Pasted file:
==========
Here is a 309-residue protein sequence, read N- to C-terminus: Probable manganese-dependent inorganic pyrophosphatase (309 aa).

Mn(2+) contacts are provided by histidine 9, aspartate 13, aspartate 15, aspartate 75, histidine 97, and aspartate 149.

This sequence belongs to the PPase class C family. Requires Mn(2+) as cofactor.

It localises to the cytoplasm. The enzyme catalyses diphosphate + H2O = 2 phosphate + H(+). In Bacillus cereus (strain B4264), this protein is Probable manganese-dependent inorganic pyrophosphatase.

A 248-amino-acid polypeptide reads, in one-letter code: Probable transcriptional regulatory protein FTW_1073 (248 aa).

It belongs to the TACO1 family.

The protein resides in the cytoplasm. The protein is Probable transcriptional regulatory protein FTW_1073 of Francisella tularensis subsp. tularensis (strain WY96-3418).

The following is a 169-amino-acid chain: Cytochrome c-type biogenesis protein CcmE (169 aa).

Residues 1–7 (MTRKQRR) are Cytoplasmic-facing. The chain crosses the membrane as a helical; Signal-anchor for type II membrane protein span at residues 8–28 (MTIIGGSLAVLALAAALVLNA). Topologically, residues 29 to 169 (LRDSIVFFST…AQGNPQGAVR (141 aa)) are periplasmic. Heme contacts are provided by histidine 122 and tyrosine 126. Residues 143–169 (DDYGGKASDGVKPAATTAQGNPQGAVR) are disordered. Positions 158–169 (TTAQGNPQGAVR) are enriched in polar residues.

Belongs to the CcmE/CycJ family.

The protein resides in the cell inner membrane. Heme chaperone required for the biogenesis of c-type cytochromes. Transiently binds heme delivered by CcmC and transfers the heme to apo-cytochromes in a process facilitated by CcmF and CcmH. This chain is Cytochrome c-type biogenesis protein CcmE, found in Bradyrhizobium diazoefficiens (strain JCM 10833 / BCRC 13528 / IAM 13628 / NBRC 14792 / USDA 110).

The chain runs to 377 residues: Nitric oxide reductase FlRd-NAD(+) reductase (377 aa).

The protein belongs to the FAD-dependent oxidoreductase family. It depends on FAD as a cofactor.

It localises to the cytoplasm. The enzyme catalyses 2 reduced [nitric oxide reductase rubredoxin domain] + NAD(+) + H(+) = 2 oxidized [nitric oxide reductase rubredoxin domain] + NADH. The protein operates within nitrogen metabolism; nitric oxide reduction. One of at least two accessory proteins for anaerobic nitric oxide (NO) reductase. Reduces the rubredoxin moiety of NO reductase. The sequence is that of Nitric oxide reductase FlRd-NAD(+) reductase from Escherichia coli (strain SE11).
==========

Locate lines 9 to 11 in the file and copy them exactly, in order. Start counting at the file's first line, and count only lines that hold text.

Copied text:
Residues 1–7 (MTRKQRR) are Cytoplasmic-facing. The chain crosses the membrane as a helical; Signal-anchor for type II membrane protein span at residues 8–28 (MTIIGGSLAVLALAAALVLNA). Topologically, residues 29 to 169 (LRDSIVFFST…AQGNPQGAVR (141 aa)) are periplasmic. Heme contacts are provided by histidine 122 and tyrosine 126. Residues 143–169 (DDYGGKASDGVKPAATTAQGNPQGAVR) are disordered. Positions 158–169 (TTAQGNPQGAVR) are enriched in polar residues.

Belongs to the CcmE/CycJ family.

The protein resides in the cell inner membrane. Heme chaperone required for the biogenesis of c-type cytochromes. Transiently binds heme delivered by CcmC and transfers the heme to apo-cytochromes in a process facilitated by CcmF and CcmH. This chain is Cytochrome c-type biogenesis protein CcmE, found in Bradyrhizobium diazoefficiens (strain JCM 10833 / BCRC 13528 / IAM 13628 / NBRC 14792 / USDA 110).